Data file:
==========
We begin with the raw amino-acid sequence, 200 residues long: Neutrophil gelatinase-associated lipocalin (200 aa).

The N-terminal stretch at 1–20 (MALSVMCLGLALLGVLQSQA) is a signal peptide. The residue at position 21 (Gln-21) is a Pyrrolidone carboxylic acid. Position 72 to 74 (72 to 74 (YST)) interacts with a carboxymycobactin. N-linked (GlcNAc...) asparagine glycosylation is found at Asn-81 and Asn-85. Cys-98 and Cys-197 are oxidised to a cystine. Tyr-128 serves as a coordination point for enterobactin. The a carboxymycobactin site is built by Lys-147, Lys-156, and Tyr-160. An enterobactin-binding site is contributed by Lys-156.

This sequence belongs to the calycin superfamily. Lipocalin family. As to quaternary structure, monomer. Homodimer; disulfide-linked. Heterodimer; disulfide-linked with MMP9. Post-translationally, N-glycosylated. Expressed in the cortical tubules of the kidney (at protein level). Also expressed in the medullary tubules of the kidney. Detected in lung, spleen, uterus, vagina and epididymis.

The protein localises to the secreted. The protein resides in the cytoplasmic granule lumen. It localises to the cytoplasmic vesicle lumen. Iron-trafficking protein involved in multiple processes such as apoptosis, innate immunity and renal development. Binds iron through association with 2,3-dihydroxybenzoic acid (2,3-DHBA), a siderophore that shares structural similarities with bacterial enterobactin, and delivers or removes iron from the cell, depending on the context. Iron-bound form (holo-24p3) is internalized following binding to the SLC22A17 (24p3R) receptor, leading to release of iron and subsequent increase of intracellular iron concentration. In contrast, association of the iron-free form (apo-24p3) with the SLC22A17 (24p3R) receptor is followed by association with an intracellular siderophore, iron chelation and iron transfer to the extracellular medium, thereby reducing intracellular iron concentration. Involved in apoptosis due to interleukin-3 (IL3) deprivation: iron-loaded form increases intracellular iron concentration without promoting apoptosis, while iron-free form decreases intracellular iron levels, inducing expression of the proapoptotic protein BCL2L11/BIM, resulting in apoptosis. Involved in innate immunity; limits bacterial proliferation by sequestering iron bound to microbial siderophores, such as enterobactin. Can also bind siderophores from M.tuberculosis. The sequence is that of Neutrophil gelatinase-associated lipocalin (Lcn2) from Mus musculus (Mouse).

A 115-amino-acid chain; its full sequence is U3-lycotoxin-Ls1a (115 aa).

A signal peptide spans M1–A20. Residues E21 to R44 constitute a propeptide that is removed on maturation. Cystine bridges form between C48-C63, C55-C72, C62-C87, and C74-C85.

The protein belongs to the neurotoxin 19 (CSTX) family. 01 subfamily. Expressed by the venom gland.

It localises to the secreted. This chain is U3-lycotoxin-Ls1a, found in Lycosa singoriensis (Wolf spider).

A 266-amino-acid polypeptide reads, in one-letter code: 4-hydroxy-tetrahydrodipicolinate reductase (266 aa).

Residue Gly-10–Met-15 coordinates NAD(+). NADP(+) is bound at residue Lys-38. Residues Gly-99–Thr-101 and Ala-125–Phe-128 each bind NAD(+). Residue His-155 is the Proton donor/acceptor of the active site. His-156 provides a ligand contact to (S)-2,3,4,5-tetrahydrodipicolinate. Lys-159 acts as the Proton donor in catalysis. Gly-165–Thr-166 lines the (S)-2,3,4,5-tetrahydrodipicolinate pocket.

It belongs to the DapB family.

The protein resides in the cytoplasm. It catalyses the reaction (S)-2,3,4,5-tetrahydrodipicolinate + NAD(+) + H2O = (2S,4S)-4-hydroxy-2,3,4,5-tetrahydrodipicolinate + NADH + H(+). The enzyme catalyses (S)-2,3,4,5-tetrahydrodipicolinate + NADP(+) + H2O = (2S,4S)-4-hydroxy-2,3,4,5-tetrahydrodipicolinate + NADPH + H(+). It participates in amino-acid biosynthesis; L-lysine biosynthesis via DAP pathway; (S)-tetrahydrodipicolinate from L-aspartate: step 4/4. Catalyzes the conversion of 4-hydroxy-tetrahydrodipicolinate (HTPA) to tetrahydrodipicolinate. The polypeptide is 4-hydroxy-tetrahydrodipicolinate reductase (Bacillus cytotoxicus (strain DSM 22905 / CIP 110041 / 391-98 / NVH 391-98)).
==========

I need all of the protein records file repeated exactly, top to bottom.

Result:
We begin with the raw amino-acid sequence, 200 residues long: Neutrophil gelatinase-associated lipocalin (200 aa).

The N-terminal stretch at 1–20 (MALSVMCLGLALLGVLQSQA) is a signal peptide. The residue at position 21 (Gln-21) is a Pyrrolidone carboxylic acid. Position 72 to 74 (72 to 74 (YST)) interacts with a carboxymycobactin. N-linked (GlcNAc...) asparagine glycosylation is found at Asn-81 and Asn-85. Cys-98 and Cys-197 are oxidised to a cystine. Tyr-128 serves as a coordination point for enterobactin. The a carboxymycobactin site is built by Lys-147, Lys-156, and Tyr-160. An enterobactin-binding site is contributed by Lys-156.

This sequence belongs to the calycin superfamily. Lipocalin family. As to quaternary structure, monomer. Homodimer; disulfide-linked. Heterodimer; disulfide-linked with MMP9. Post-translationally, N-glycosylated. Expressed in the cortical tubules of the kidney (at protein level). Also expressed in the medullary tubules of the kidney. Detected in lung, spleen, uterus, vagina and epididymis.

The protein localises to the secreted. The protein resides in the cytoplasmic granule lumen. It localises to the cytoplasmic vesicle lumen. Iron-trafficking protein involved in multiple processes such as apoptosis, innate immunity and renal development. Binds iron through association with 2,3-dihydroxybenzoic acid (2,3-DHBA), a siderophore that shares structural similarities with bacterial enterobactin, and delivers or removes iron from the cell, depending on the context. Iron-bound form (holo-24p3) is internalized following binding to the SLC22A17 (24p3R) receptor, leading to release of iron and subsequent increase of intracellular iron concentration. In contrast, association of the iron-free form (apo-24p3) with the SLC22A17 (24p3R) receptor is followed by association with an intracellular siderophore, iron chelation and iron transfer to the extracellular medium, thereby reducing intracellular iron concentration. Involved in apoptosis due to interleukin-3 (IL3) deprivation: iron-loaded form increases intracellular iron concentration without promoting apoptosis, while iron-free form decreases intracellular iron levels, inducing expression of the proapoptotic protein BCL2L11/BIM, resulting in apoptosis. Involved in innate immunity; limits bacterial proliferation by sequestering iron bound to microbial siderophores, such as enterobactin. Can also bind siderophores from M.tuberculosis. The sequence is that of Neutrophil gelatinase-associated lipocalin (Lcn2) from Mus musculus (Mouse).

A 115-amino-acid chain; its full sequence is U3-lycotoxin-Ls1a (115 aa).

A signal peptide spans M1–A20. Residues E21 to R44 constitute a propeptide that is removed on maturation. Cystine bridges form between C48-C63, C55-C72, C62-C87, and C74-C85.

The protein belongs to the neurotoxin 19 (CSTX) family. 01 subfamily. Expressed by the venom gland.

It localises to the secreted. This chain is U3-lycotoxin-Ls1a, found in Lycosa singoriensis (Wolf spider).

A 266-amino-acid polypeptide reads, in one-letter code: 4-hydroxy-tetrahydrodipicolinate reductase (266 aa).

Residue Gly-10–Met-15 coordinates NAD(+). NADP(+) is bound at residue Lys-38. Residues Gly-99–Thr-101 and Ala-125–Phe-128 each bind NAD(+). Residue His-155 is the Proton donor/acceptor of the active site. His-156 provides a ligand contact to (S)-2,3,4,5-tetrahydrodipicolinate. Lys-159 acts as the Proton donor in catalysis. Gly-165–Thr-166 lines the (S)-2,3,4,5-tetrahydrodipicolinate pocket.

It belongs to the DapB family.

The protein resides in the cytoplasm. It catalyses the reaction (S)-2,3,4,5-tetrahydrodipicolinate + NAD(+) + H2O = (2S,4S)-4-hydroxy-2,3,4,5-tetrahydrodipicolinate + NADH + H(+). The enzyme catalyses (S)-2,3,4,5-tetrahydrodipicolinate + NADP(+) + H2O = (2S,4S)-4-hydroxy-2,3,4,5-tetrahydrodipicolinate + NADPH + H(+). It participates in amino-acid biosynthesis; L-lysine biosynthesis via DAP pathway; (S)-tetrahydrodipicolinate from L-aspartate: step 4/4. Catalyzes the conversion of 4-hydroxy-tetrahydrodipicolinate (HTPA) to tetrahydrodipicolinate. The polypeptide is 4-hydroxy-tetrahydrodipicolinate reductase (Bacillus cytotoxicus (strain DSM 22905 / CIP 110041 / 391-98 / NVH 391-98)).